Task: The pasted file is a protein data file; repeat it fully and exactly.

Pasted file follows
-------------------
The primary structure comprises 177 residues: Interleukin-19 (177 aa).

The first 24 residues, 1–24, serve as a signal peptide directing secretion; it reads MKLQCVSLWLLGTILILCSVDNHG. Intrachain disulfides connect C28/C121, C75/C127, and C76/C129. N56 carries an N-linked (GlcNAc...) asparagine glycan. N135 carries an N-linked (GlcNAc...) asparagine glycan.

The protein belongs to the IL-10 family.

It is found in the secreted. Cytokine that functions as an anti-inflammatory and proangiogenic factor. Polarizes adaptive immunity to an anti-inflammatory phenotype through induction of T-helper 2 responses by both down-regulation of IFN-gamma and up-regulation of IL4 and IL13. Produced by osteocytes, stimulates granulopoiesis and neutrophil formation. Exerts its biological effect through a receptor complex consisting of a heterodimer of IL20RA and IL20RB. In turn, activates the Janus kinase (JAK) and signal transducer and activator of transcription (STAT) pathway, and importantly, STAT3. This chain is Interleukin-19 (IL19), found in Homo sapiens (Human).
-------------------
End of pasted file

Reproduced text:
The primary structure comprises 177 residues: Interleukin-19 (177 aa).

The first 24 residues, 1–24, serve as a signal peptide directing secretion; it reads MKLQCVSLWLLGTILILCSVDNHG. Intrachain disulfides connect C28/C121, C75/C127, and C76/C129. N56 carries an N-linked (GlcNAc...) asparagine glycan. N135 carries an N-linked (GlcNAc...) asparagine glycan.

The protein belongs to the IL-10 family.

It is found in the secreted. Cytokine that functions as an anti-inflammatory and proangiogenic factor. Polarizes adaptive immunity to an anti-inflammatory phenotype through induction of T-helper 2 responses by both down-regulation of IFN-gamma and up-regulation of IL4 and IL13. Produced by osteocytes, stimulates granulopoiesis and neutrophil formation. Exerts its biological effect through a receptor complex consisting of a heterodimer of IL20RA and IL20RB. In turn, activates the Janus kinase (JAK) and signal transducer and activator of transcription (STAT) pathway, and importantly, STAT3. This chain is Interleukin-19 (IL19), found in Homo sapiens (Human).